8News Anchor John Rogers reflects on his grandfather on Memorial Day

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WASHINGTON, D.C. (WRIC) — Right now, there are about one and a half million men and women serving in the United States military. 

Whether they’re at home or abroad, they are all giving up so much to protect the freedoms we all share. It’s very important to remember the brave service members who have gone before us. 

In the pantheon of heroes at the Arlington National Cemetery, many of our country’s finest are eternally at rest. 

Some are known the world over, some have been out of this world, others are not known at all. 

And then there are those who may not be famous, but their legacies live on in their children, and their children’s children. 

There is something that all of these men and women have in common — they left their mark on history by protecting the country and the world. 

Many did it voluntarily, others were called upon to help, like my grandfather, John Rogers. 

In the early 1950s, America was thrust into a new global conflict — the Korean War. 

My father, John F. Rogers, said that at the time, my grandpa was taking college classes in New York and had big goals for his life. 

“He liked sports, so he played baseball, so he was thinking of maybe doing pro ball,” Rogers said.

But he had to cast his dreams aside, when he was drafted into the US military.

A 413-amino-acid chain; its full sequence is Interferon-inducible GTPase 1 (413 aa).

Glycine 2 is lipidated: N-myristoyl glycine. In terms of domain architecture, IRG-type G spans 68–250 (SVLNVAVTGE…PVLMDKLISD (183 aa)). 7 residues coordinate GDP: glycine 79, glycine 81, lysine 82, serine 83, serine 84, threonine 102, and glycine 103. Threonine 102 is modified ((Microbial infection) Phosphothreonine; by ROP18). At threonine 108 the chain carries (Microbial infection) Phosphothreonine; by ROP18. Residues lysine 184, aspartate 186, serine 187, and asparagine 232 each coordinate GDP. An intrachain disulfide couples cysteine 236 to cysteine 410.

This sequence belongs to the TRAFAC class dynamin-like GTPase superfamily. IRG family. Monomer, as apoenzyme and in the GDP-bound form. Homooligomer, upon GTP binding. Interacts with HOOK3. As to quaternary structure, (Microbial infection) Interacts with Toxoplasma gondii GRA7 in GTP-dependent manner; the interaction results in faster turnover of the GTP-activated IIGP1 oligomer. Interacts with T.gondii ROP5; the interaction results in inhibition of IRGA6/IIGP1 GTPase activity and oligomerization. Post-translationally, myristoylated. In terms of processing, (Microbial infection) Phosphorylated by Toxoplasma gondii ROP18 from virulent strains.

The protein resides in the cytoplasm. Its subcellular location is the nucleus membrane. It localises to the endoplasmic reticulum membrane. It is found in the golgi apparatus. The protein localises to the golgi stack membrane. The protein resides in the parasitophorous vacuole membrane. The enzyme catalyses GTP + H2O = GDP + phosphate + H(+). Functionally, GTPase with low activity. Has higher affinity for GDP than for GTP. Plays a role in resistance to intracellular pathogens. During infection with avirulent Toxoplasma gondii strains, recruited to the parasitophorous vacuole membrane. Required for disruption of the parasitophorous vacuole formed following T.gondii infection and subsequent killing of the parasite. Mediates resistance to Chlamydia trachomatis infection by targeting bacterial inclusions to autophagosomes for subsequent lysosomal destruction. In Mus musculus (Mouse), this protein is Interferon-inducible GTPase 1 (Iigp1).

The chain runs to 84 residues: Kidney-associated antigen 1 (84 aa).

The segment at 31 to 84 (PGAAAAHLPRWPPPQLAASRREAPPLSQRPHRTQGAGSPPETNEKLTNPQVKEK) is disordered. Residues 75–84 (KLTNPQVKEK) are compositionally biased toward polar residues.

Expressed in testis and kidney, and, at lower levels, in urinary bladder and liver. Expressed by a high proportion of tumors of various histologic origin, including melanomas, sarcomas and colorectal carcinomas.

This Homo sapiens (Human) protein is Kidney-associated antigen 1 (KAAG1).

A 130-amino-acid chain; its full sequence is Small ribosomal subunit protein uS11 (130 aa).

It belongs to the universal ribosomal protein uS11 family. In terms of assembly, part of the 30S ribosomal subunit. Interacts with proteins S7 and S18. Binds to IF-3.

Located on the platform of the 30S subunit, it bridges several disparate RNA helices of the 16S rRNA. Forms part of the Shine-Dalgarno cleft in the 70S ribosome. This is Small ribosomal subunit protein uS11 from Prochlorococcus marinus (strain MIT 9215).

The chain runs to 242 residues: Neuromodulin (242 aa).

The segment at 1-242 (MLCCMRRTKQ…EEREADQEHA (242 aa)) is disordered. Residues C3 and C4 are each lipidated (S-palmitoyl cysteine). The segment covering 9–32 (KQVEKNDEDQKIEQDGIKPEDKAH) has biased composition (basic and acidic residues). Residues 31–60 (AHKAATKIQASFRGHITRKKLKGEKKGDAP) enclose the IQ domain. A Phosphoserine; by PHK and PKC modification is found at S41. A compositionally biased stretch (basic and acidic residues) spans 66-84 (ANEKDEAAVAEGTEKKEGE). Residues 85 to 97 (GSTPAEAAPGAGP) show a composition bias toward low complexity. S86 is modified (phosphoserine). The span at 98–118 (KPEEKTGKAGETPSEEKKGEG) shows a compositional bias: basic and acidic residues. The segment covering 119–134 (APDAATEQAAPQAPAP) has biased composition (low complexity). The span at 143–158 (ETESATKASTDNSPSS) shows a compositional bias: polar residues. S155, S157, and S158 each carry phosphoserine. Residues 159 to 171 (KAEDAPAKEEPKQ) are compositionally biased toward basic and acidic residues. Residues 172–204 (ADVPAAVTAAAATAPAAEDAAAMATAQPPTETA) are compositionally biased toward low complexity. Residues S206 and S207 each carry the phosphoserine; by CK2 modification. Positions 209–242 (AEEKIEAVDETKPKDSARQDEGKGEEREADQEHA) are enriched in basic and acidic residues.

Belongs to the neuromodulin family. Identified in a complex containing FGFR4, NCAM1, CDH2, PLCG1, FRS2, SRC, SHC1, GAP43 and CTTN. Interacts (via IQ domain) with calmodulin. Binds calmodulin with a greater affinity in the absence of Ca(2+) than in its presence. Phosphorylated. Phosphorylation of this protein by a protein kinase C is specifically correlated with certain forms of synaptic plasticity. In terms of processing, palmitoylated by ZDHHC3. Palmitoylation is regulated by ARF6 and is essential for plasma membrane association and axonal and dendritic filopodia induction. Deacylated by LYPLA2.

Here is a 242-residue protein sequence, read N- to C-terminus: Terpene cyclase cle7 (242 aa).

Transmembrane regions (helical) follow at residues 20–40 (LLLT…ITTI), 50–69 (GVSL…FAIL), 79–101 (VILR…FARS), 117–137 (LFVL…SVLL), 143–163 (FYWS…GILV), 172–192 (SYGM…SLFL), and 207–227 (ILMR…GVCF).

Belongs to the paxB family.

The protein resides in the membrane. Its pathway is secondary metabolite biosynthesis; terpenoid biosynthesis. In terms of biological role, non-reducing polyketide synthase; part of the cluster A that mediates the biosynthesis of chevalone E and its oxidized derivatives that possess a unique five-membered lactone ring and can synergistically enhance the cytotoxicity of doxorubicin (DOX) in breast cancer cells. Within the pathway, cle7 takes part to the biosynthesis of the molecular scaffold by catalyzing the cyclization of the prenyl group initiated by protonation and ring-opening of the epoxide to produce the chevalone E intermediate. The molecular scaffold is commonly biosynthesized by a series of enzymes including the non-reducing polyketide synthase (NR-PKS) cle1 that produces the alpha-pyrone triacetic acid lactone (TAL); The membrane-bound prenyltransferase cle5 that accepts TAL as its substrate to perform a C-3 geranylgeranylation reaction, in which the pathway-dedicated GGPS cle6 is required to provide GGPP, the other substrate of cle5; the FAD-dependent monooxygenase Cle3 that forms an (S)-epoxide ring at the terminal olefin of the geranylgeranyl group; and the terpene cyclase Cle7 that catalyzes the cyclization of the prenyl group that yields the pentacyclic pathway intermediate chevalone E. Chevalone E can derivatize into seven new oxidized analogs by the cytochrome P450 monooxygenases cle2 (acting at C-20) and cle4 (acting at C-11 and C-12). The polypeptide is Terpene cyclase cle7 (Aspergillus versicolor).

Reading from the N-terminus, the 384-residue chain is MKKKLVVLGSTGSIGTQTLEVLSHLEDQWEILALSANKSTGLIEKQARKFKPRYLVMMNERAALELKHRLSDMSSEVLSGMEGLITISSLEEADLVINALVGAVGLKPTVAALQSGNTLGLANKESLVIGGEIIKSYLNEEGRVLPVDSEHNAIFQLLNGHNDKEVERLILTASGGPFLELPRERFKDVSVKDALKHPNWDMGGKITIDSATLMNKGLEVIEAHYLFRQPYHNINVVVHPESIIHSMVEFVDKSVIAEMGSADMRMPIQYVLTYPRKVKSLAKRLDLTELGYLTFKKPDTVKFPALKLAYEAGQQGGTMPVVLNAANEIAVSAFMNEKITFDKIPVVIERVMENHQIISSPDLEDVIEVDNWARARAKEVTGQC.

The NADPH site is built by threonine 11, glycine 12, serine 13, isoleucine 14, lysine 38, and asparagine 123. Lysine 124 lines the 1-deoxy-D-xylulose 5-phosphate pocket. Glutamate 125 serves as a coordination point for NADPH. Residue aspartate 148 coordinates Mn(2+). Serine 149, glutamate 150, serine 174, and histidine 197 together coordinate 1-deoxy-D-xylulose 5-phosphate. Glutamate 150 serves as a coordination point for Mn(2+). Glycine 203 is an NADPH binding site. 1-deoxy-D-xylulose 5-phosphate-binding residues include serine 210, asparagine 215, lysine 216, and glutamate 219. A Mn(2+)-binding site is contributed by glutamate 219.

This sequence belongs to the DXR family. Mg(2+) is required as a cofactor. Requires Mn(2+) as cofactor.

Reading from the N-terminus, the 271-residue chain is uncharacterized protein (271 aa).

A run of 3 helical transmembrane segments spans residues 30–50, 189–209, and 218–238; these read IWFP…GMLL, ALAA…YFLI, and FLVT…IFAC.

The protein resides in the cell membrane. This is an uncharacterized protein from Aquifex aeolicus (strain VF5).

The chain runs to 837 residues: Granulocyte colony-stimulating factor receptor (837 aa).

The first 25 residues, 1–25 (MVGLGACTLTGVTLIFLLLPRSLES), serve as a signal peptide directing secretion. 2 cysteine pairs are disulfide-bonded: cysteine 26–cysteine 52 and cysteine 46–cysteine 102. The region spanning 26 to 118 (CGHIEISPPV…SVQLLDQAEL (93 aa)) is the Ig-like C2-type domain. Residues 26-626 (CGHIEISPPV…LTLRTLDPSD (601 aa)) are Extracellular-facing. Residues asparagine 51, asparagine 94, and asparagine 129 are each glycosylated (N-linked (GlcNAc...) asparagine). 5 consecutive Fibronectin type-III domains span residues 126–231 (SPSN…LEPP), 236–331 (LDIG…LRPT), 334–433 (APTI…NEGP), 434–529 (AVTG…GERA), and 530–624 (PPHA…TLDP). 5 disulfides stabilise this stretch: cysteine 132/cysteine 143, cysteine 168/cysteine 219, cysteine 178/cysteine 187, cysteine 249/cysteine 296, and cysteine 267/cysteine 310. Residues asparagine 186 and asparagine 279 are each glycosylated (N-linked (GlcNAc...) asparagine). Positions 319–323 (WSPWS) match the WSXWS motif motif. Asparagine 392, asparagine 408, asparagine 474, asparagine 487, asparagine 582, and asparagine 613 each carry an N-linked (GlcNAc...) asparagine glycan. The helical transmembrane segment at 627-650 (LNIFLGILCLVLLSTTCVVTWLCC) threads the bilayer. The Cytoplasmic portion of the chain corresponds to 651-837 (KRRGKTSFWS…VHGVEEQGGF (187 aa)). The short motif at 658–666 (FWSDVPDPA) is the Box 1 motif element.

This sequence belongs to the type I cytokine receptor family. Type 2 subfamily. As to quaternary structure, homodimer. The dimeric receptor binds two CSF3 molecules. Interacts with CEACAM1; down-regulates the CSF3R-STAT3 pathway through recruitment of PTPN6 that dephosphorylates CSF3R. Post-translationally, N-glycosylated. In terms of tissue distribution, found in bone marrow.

He joined the Air Force, then a fledgling branch and was a part of the early days of our foray into space. 

“He was a pioneer,” Rogers said. “He was part of, at that time, a secret program where they had these weather satellites that gave some detailed weather information for the military.” 

As the country became embroiled in the Vietnam War, this information was crucial for our troops fighting in the jungles of Asia. 

Even though my Grandpa’s work involved outer space, he was still in the thick of battle here on earth. His unit in Southeast Asia was regularly attacked by enemy forces. 

“[The Viet Cong] knew about that base … so they would go ahead and launch mortars and attacks,” said Rogers. “He actually had some eye and ear damage from some of the attacks and so forth.” 

My grandfather was one of the lucky ones who made it out alive and spent the rest of his days with his family. Now he’s spending the rest of eternity with his military family at the Arlington National Cemetery. It’s a home that’s growing by the day.

The cemetery serves as a reminder on this Memorial Day that our freedoms come at a price many of us could never fathom to pay. 

“There’s people out there all over the world, men and women in the military that are sacrificing their families, sacrificing their lives and literally keeping this country free,” said Rogers. 

They are platoon leaders, generals, and brothers and sisters in arms. But we can’t forget they’re sons, daughters, parents and grandparents. 

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